Trucking companies that made double-digit revenue gains last year will find the feat hard to repeat in 2019, as the US economy is widely expected to slow. But the fastest-growing US motor carriers are still betting a combination of acquisitions, territorial expansion, and strong freight demand from their customers will help them raise their toplines even higher.
“If demand is strong, we’re going to have a good market, and a good year,” Don Daseke, founder, chair, and CEO of specialized truckload carrier Daseke Inc., said in an interview. Last year Daseke was the fastest-growing truckload carrier and fastest-growing trucking company overall, according to data prepared for JOC.com by SJ Consulting Group.
Daseke’s trucking revenue shot up 91.3 percent to $1.35 billion, according to the transportation research firm. The final figure may be even higher, as the company claimed $1.6 billion in total revenue for 2018 in a preliminary financial statement released Feb. 7. That growth was powered by the acquisition of five specialized and heavy-haul flatbed trucking companies in 2018.
The company went public through a $626 million merger agreement with Hennessy Capital in early 2017. That merger fueled two years of acquisitions that took Daseke’s revenue from $651.8 million to well over $1 billion. This year, the company plans a break from acquisitions and will focus on its 17-company network and launching a specialized flatbed brokerage.
After Daseke, the next fastest-growing truckload carriers also increased revenue by acquisition. Penske Logistics, which acquired Epes Transport System last June, increased revenue 31.9 percent to $919 million, according to SJ Consulting Group. Knight Transportation raised revenue 26.2 percent, pushing it up to $1.14 billion, after acquiring Abilene Motor Express.
Many of these acquisitions were about securing truck drivers, not customers or revenue, said Satish Jindel, founder and president of SJ Consulting Group, which was a strategic advisor in Knight’s purchase of Abilene Motor Express. “Adding drivers was difficult,” he said. “To grow you couldn’t just add drivers, you had to acquire them, and that meant acquiring companies.”
The fastest growing less-than-truckload (LTL) carriers, in contrast, generated organic revenue growth by expanding their networks of terminals and service centers. Old Dominion Freight Line (ODFL) of North Carolina and Saia LTL Freight of Georgia topped the list of fastest-growing LTL companies in 2018, increasing revenue 20.6 percent and 17.7 percent, respectively.
“We're starting off the year in a good spot, and we feel optimistic,” Adam Satterfield, chief financial officer at ODFL, told Wall Street analysts in a Feb. 7 earnings call. “A lot of that optimism is based on macroeconomic trends that we see as well as the customer demand trends that we continue to get reports from our sales team on.”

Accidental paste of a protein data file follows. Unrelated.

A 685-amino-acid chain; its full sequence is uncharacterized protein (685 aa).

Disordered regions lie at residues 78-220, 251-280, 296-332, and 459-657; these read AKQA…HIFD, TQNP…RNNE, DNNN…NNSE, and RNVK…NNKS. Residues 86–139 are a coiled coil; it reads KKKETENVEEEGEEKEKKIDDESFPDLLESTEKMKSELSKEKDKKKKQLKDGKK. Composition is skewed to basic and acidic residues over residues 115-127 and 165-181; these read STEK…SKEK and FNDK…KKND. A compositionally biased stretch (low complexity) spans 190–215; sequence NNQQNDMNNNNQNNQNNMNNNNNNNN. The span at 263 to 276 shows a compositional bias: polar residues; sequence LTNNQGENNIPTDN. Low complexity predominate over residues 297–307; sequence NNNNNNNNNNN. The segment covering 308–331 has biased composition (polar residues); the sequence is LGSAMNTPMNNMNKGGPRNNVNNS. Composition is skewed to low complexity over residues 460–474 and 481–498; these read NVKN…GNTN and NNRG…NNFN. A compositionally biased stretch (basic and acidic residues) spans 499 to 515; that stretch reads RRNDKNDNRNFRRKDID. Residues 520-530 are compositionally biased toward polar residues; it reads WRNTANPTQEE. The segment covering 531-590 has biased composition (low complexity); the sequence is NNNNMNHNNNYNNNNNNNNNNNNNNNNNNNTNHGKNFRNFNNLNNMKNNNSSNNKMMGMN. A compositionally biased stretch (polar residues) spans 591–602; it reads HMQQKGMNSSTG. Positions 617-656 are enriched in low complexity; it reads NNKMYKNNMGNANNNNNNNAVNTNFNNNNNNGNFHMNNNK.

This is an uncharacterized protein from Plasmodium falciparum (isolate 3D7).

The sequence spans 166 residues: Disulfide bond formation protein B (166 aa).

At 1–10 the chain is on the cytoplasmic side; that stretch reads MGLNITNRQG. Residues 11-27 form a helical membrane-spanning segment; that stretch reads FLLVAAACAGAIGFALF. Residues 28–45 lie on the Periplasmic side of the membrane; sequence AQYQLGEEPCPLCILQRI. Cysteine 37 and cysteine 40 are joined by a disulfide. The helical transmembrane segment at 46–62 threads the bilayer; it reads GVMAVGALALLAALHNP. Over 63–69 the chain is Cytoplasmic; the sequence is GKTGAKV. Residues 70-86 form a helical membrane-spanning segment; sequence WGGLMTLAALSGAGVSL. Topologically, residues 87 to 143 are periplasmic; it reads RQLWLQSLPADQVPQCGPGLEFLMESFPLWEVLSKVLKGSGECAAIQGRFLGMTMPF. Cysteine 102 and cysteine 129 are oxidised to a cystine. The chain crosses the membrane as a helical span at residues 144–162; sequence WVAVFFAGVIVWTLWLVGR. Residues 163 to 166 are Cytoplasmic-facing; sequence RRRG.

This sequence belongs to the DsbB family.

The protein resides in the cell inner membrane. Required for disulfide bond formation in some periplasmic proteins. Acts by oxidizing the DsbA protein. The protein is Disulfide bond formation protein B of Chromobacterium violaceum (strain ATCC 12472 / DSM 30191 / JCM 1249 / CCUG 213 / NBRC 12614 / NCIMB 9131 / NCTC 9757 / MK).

Multiregional LTL carrier Saia has opened 10 terminals in the Northeast in the past two years and plans to open another four to six terminals in the region in 2019. “We’re excited about continuing our push into the Northeast,” CEO Rick O’Dell said in a Feb. 4 earnings call. Saia’s Northeast push likely contributed to the bankruptcy of New England Motor Freight this month.
FedEx Freight, the largest US trucking company, increased revenue 15.9 percent to $7.4 billion for the calendar year, making it the third fastest-growing LTL carrier, according to SJ Consulting Group. That growth was driven by priority service revenue. Averitt Express also increased revenue 15.9 percent to $891 million, making it the fastest-growing privately-held LTL carrier.
And while large LTL and truckload carriers such as FedEx Freight, ODFL, J.B. Hunt Transport Services, and Landstar System topped SJ Consulting’s list of fastest-growing carriers, smaller regional players such as Dayton Freight, Daylight Transport, A. Duie Pyle, Mercer Transportation, and Western Express also expanded rapidly in 2018.
Several of those privately-owned companies expanded terminal networks and added services in 2018 and recent years. Dayton Freight, which specializes in one- and two-day LTL service in the Midwest, recently expanded a service center in Oshkosh, Wisconsin, and recently opened a new terminal in Madison, Wisconsin. The LTL company launched a truckload service last year.
The fastest-growing LTL carriers were fueled by “a combination of pricing discipline and better mix of freight in terms of weight and cube, and they’re getting paid for the cube,” said Jindel. “They also have good visibility into what the cost is to handle each account. LTL carriers did a better job of using dimensioners to get paid for the characteristics of the freight.”